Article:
Boy, does your Feb. ‘18 Mid-month Reflection about doing laundry bring back childhood memories! 

My mom had a wringer washing machine and used all the laundry products your mom did.  In winter, she even hung her clothes in the basement close to the furnace!   In the summer, the clothes went on the line outside.  I loved the smell of sheets on my bed after they dried. 

I used to hang my sheets on the line when I became an adult.  Then, I became a single mom and did not have time.  I used the dryer. 

Talk to you later my friend.



Patricia (Mar.’18) adds, “I miss the smell of those sheets even today.”  


Dearest Frances,

I’m also sorry to hear about Palma! I didn’t realize. I’ve had my head shoved so far up my own hind end….

By the way, I also looked up the laundry bluing I used to use… when we could still find it in stores here. There is a website, including a page about ‘where’ to find it. Hope this helps…


Also, since you don’t seem to be familiar with Borax, I figured you might want to know that it’s usually available at WalMart and most hardware stores. While it’s great for laundry, it does have other uses. For ex-ample, I add it to my water when washing walls, cupboards, and such, and find it helps lift some grease, stains, and discoloration from painted surfaces.

Meantime, my dear, I hope that you will remember to take care of yourself… do a little self-care while dealing with Palma’s impending death. My thoughts and prayers are with you,




Lynn D. (Mar.’18) adds, “Since I have a dog, and my sister who lived with me did, too, I also found that Borax is great for getting rid of fleas. I sprinkle it on carpets, furniture, between mattresses and box springs. It kills them like nothing else!”


Dear St. Frances,

April is the month of opening, when nature literally reawakens –at least, in our Northeastern mountains. Spring growth is pushing up and out and over us. On my section of the mountain, the crocuses are in bloom, with the forsythia covered in bright yellow blossoms, and the little glories-of-the-snow dotting parts of the yard. I normally see them peek through snow but no white stuff this year.

However, we still have the rest of this month and May to get through! With the weather here being somewhat fickle at best and stormy at most, who knows!

So enjoy whatever beauty you see! Take a breather. Sit back and put your feet up while reading!


Malaina (Mar. ‘18) adds, “Be sure and have your cuppa’ cha or joe within reach!”


Liz on Mt. Cuyamaca, a replacement hike

Liz on Mt. Cuyamaca, a replacement hike

Dear Fritzaspringiscoming!

I thought I was going to Death Valley last weekend but the trip fell through since we couldn’t find a four wheel drive to rent.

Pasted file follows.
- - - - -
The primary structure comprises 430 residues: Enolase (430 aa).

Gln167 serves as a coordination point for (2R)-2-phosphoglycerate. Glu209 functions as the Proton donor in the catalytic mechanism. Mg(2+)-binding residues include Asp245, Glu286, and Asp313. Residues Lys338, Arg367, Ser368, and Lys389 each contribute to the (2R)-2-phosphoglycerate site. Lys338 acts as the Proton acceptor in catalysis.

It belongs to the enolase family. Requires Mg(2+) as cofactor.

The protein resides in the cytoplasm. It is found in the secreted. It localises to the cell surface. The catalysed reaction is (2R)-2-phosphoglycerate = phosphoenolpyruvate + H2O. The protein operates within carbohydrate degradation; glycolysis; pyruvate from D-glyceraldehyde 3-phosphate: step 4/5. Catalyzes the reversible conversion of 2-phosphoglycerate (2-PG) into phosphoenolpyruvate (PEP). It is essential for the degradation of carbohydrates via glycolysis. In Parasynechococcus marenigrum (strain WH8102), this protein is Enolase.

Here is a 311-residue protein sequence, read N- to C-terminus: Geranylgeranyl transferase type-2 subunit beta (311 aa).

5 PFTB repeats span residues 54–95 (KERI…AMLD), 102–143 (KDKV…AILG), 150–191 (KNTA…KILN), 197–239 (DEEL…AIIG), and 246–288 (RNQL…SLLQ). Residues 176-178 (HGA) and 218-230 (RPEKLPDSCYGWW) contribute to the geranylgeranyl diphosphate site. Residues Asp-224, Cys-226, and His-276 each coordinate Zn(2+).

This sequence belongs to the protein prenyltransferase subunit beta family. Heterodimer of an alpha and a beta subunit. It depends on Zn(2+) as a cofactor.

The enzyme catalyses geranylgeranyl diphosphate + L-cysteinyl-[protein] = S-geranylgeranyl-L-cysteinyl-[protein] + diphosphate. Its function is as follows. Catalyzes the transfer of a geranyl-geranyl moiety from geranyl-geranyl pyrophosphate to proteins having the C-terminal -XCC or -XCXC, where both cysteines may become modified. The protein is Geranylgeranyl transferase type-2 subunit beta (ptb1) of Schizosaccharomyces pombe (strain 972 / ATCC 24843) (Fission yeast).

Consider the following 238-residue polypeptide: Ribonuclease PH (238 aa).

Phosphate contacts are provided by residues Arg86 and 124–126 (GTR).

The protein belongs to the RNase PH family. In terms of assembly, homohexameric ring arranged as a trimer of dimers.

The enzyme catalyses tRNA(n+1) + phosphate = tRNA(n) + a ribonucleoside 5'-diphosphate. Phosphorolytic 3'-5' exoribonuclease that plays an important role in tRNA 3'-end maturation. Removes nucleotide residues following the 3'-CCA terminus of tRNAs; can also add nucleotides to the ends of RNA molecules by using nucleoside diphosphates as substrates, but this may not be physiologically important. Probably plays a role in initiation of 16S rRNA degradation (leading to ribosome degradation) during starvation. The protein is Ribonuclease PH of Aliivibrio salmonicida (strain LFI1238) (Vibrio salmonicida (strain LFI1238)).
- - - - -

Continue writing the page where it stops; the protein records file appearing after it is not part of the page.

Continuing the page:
No matter. I did three back- to-back day hikes –one with my longest term hiking group and two with my friend Brigitte who is equally as fanatic as I am!

We hike and talk about our kids, relationships and such. It’s a good feeling. 



Liz/Moascar (Mar.’18) adds, “I am sick at heart at the latest school shooting –any shooting really. I’ve been contacting my congress people….”


Dear Frances,

Thank you for your words of sympathy when my brother died. It’s been a couple of months now and I am coping.

I do not grieve openly. My grief runs more in the background –or “underground.” I know it is there, but I am busy and need to focus on each task. I’m making mistakes which I know come from the divided attention of my mind.

You wrote you find help in the idea that God has a plan. I’ve never found comfort in that concept. I don’t really embrace the idea that each life is predestined.

Our world is broken. I know that God knows where all things are in the universe and can bring good from evil through the faithfulness of His people –though he often chooses not to do so.

For me, “God has a plan” is less comfort than “I will not leave you or forsake you… my peace I give to you.”



Georgene (Mar. ’18) adds, “In my sorrow, I cling to that quote.”


Hello Frances,

My sincere apologies for not responding or keeping in touch. Life has been and is very hectic.

I have been involved in an organization that wants to support families of “Special Needs” kids. Also, I’m putting food baskets together for them

Still teaching in the morning and monitoring (babysitting) the kids in the after-care school program. (Those kids act as if they are entitled to being here. Have a hard time with that attitude.)

Have been writing about nursing homes for an organization. I’ve also written a song. Now a lady who sings for nursing home residents is helping me put music to the words. Exciting!